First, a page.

Friday, October 07, 2022

Commission votes for new trout regulations

Yesterday at their October meeting, the Louisiana Wildlife and Fisheries Commission adopted a Notice of Intent (NOI) to change speckled trout regulations.

  • Current: 12-inch minimum size / 25 daily bag limit
  • Proposed: 13.5-inch minimum size / 15 daily bag limit

When adopted, this rule will become statewide, removing the separate regulations in coastal western Louisiana.  The Commission’s adoption of an NOI is the first step in promulgating a final rule, which is usually adopted in 90 days. Comments to the proposed rule may be submitted before December 30, 2022. The full notice of intent can be found here:

At the Commission meeting, biologist Jason Adriance reiterated some of the data given since the issue of recruitment failure arose three years ago. He also addressed some of the comments received during the past weeks. With regards to concerns that increasing size would result in much greater propotional harvest of females to males, his data showed that increasing to 13.5 inches would only result in a 3 percent increase greater harvest. With regards to concerns that guide limits contribute to a substantial harvest, the data showed that eliminating guide limits would have less than 1-percent increase in spawning biomass.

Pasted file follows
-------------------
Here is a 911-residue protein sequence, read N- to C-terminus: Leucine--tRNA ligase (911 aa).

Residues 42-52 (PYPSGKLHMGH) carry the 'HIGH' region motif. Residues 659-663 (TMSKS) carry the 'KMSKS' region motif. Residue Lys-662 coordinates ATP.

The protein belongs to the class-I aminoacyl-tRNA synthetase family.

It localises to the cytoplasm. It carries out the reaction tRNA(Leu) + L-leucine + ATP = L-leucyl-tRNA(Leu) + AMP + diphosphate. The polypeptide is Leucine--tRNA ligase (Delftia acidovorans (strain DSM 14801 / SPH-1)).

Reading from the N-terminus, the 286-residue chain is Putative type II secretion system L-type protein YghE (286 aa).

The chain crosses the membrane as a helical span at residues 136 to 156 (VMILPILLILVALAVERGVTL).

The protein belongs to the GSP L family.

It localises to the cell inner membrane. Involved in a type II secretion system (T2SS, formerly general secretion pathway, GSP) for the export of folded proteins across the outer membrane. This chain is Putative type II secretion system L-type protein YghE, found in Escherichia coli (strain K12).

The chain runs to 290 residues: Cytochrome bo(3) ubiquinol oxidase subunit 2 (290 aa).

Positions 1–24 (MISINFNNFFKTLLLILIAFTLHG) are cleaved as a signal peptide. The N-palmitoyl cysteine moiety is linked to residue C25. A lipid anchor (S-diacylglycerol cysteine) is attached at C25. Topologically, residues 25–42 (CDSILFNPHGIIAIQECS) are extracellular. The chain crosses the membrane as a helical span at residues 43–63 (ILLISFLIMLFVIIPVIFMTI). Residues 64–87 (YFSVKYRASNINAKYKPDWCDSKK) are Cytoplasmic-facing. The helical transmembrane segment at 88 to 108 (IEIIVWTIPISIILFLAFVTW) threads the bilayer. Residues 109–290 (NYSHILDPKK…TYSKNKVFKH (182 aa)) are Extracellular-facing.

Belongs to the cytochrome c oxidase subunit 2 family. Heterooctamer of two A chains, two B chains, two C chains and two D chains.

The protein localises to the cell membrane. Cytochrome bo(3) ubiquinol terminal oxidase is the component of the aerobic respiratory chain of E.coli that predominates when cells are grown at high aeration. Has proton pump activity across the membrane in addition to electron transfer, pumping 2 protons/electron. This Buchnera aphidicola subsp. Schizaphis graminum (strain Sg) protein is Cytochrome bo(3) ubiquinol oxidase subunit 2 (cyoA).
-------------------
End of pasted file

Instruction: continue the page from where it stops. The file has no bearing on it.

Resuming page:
Adriance pointed out that we are at our lowest proportion of age 3+ fish in the history of stock assessment, with only 5-percent of female trout reaching age 3. This is critical because, at age 3 or roughly 14 inches, all female trout have spawned at least one season, and in some cases, 2 seasons. At 13.5 inches and a 15-fish limit, the increase in spawning stock would be 20 percent – the goal needed to recover to above the conservation standard.

Nearly all of the 20 persons who commented after the presentation were in favor of a 15 daily bag limit. There was approximately 2-to-1 in favor of keeping the minimum size limit at 12 inches. Many of the respondents stated that Louisiana needs to fix the problems that are causing reduced numbers of trout and even redfish. As pointed out by Commission members, these are beyond the scope of LDWF and will likely take much longer to resolve, and for now, changing limits is the only viable solution.

LDWF will receive comments over the next 90 days before a final action is taken.  We strongly encourage our readers to send their comments to LDWF in support of a 13.5", 15-trout limit.